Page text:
Opportune's Jim Hansen Lays Out the Landscape of Oil & Gas Finance Today
Long-time energy investment banker and oil and gas sector finance expert Jim Hansen recently spoke to Oil & Gas 360 for an exclusive interview about the shifting capital foundation that traditionally fuels the oil and gas sector.
Hansen is the head of investment banking for Opportune Partners LLC, an independent investment banking and fnancial advisory affliate of Opportune LLP. Hansen has more than 40 years of commercial and investment banking experience including as head of the Oil Service Lending Group at Manufacturers Trust Co. and as co-head of its Energy Corporate Finance department. Hansen has worked at Howard Weil, Banc of America Securities, First Albany, Morgan Keegan and Ladenburg Thalmann & Co., working on M&A, public and private equity, convertible preferred, high yield, investment grade debt, private placements, debt restructurings, strategic initiatives and fairness and solvency opinions for both domestic and international E&P companies, oilfield services, pipelines, MLPs and trust issuers.
OAG360: Where do you think things stand right now, and what do you see for the next two, three, four years as far as private capital, investment banking and sources of capital for the oil and gas industry, the E&Ps in particular?
JIM HANSEN: These are interesting times. The E&Ps have to ask themselves, what do you do to posture yourself if you’re an E&P company? I see people stepping back from the latest decline in oil prices to get a longer-term perspective on what it really takes to not only survive but to flourish in this kind of environment.
I think that by and large, the public markets will continue to focus on the larger companies that have scale and free cash flow, which is now the mantra driving most of the research analysts who are high-grading their stock picks. I think it’s a challenge for smaller caps and middle-sized caps to create an environment of free cash flow.
The difficulty, obviously, is that there’s not a lot of mature conventional-type assets with a lot of these newer companies that have focused on the shale plays. So the maintenance capital expenditure levels may be higher for newer shale companies than they would be for an older company that has legacy assets with a slower decline.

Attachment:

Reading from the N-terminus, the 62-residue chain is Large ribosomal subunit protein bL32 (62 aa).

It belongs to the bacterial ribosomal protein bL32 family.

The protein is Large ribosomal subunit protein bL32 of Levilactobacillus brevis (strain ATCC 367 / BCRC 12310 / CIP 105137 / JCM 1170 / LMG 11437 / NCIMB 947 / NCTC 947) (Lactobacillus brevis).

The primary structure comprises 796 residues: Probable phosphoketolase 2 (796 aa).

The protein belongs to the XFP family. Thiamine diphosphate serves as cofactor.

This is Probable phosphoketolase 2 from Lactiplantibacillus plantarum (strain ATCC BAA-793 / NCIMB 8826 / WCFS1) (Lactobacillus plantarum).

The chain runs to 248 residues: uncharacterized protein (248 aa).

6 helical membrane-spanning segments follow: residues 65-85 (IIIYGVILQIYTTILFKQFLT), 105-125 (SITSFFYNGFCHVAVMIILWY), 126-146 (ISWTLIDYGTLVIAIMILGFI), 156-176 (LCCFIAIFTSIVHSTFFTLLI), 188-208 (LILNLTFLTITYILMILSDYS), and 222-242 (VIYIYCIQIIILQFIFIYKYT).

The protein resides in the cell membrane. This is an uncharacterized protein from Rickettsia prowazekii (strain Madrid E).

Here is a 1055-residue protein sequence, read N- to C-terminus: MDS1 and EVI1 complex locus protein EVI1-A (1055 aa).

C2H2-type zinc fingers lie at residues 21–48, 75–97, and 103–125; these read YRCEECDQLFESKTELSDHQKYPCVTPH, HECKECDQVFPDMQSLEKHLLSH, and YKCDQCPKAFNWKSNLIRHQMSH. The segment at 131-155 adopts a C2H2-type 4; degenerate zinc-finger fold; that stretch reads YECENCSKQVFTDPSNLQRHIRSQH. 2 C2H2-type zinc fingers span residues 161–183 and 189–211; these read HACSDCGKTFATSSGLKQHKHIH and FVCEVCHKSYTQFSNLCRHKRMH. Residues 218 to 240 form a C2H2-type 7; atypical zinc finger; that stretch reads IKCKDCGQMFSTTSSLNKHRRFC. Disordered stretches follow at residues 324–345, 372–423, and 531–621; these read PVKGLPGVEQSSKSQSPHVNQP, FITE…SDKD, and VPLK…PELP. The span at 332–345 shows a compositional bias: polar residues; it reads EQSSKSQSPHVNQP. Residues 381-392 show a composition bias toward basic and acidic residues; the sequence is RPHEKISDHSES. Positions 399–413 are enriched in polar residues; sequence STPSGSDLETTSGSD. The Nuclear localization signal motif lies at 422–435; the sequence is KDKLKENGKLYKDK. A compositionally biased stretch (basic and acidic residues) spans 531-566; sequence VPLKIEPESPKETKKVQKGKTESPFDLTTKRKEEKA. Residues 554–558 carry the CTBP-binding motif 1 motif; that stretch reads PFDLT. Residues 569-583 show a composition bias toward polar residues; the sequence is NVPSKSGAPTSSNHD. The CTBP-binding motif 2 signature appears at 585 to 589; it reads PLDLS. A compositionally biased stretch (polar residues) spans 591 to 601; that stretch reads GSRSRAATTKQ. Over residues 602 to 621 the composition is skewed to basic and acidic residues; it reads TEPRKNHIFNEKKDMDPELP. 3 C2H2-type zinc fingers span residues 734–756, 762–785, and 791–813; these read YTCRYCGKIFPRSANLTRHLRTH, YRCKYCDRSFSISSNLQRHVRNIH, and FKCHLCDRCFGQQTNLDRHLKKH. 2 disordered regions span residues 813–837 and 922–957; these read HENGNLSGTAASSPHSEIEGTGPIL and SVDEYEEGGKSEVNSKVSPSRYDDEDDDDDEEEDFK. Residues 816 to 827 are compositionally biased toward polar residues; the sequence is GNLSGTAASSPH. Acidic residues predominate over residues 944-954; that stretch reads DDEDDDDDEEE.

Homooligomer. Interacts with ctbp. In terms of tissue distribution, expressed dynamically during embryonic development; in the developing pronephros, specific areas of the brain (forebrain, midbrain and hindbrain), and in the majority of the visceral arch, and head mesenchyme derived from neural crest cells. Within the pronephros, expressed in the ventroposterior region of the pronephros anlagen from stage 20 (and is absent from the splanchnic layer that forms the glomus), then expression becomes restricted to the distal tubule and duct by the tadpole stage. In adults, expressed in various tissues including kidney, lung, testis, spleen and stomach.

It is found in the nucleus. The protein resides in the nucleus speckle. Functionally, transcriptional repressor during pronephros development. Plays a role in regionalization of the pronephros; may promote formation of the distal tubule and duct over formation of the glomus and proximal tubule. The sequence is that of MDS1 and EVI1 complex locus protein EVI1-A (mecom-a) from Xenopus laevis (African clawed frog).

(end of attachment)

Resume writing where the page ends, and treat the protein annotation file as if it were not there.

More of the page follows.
I think there’s a lot of focus, both at the public and private companies, on the fundamental blocking and tackling issues of best internal practices and making sure that operationally and financially, you’ve gotten the company into the best possible shape. Do that first. Then consider your strategic options from there.
Those are diffcult parameters to have to live with. Beyond that, you’ve got the whole issue of your marketing, your procurement and everything that goes into streamlining your operating and financial decisions – determining and using best practices.
As much as that’s a goal and objective, I’m not sure that a great deal of the public and private companies can achieve those kinds of metrics as they go forth. However, they’ve got to strive for it, and that’s the key for trying to position the companies for either an exit if you’re a private company, or to improve the valuation if you’re a public company.
OAG360: In your view what’s the state of energy IPOs for 2019, 2020?
JIM HANSEN: I think they’ll be very quiet, if at all. I think that the shale play IPOs will be continued to be delayed. By this I mean the public equity players continue to sort through the various developments as each quarter flows through and people come back with updated analysis of their drilling results. I think there’s plenty of opportunity already existing for people to buy into existing public companies with liquidity as opposed to trying to buy an IPO candidate that has not been tested in the marketplace but may be in an area or geographical or geographic basin that is already well-represented in the public domain.